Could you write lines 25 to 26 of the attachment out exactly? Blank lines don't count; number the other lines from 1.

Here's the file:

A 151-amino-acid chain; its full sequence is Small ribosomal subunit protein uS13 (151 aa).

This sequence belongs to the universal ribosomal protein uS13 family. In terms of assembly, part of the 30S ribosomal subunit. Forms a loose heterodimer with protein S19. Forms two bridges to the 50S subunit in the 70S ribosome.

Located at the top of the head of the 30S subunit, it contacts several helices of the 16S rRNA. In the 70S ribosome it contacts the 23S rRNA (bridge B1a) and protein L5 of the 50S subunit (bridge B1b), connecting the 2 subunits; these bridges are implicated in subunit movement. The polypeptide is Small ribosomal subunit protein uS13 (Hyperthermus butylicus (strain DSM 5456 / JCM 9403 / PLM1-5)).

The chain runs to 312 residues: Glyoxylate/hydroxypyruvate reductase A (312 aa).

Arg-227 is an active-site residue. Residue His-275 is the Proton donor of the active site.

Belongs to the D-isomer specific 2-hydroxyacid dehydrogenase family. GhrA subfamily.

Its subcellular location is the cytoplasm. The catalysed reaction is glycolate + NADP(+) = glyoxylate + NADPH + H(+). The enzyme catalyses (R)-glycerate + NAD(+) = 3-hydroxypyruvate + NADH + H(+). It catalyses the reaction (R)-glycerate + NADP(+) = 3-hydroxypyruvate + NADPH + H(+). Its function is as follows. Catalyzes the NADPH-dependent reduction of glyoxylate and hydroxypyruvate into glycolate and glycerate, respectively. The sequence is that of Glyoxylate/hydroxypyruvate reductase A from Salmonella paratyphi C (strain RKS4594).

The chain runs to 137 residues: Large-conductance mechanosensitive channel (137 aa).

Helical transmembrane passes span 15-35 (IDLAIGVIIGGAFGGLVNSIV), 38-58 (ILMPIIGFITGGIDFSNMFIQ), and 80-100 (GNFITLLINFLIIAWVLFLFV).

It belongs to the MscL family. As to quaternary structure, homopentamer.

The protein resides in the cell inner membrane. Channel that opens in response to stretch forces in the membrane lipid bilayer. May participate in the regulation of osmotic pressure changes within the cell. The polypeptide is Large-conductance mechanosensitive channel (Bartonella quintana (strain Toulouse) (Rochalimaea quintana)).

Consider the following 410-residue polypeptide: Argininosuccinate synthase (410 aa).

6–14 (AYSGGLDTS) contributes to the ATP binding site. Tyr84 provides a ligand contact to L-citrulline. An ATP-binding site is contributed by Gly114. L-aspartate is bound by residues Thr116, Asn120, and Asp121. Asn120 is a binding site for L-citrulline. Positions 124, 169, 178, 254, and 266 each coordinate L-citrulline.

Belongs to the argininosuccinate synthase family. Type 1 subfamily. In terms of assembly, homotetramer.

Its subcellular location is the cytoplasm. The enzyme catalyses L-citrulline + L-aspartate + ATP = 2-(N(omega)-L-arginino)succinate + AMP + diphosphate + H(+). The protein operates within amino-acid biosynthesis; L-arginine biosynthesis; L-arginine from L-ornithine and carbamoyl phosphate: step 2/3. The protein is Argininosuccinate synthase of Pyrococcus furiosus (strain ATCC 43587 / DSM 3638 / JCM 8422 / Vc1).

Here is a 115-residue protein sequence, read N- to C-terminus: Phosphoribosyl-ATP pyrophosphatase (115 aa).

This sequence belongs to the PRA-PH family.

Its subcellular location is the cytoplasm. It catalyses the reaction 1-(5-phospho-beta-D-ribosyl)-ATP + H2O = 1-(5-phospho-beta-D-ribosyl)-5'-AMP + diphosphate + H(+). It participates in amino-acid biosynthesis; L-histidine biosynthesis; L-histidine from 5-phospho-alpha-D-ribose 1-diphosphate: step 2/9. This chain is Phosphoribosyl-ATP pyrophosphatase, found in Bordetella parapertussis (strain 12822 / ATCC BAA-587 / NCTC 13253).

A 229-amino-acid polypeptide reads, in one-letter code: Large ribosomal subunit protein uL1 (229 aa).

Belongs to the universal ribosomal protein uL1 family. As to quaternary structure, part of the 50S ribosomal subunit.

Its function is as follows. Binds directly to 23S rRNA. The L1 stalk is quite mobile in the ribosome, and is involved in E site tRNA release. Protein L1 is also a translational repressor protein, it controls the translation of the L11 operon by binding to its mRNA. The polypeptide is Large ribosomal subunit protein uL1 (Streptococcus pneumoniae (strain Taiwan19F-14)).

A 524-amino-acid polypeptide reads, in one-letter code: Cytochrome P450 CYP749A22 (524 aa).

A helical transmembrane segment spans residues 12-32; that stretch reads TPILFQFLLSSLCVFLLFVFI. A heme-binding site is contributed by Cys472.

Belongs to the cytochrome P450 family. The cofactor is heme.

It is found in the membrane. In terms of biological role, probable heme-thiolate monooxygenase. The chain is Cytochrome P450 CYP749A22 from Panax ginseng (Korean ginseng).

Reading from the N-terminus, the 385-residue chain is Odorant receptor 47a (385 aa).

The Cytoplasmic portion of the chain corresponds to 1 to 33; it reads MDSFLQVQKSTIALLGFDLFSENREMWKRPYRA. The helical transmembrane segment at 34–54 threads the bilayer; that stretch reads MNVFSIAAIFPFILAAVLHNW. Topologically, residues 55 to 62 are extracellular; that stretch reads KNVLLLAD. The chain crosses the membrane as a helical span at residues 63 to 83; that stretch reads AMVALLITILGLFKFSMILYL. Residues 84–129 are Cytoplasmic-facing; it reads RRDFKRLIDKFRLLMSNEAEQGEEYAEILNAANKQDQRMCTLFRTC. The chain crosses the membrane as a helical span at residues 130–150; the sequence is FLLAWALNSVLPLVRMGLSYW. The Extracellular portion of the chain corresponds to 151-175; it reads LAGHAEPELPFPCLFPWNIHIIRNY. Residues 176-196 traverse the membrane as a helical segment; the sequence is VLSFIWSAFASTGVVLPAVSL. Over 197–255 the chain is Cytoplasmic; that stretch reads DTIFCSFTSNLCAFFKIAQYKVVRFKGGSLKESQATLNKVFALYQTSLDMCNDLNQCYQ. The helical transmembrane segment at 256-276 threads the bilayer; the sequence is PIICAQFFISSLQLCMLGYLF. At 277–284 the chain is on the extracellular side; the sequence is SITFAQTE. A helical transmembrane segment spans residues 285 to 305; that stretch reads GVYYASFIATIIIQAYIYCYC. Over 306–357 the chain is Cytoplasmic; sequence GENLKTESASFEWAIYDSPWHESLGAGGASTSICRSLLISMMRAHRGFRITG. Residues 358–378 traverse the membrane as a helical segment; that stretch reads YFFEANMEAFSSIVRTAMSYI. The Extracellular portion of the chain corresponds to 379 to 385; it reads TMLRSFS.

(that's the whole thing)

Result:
It is found in the membrane. In terms of biological role, probable heme-thiolate monooxygenase. The chain is Cytochrome P450 CYP749A22 from Panax ginseng (Korean ginseng).

Reading from the N-terminus, the 385-residue chain is Odorant receptor 47a (385 aa).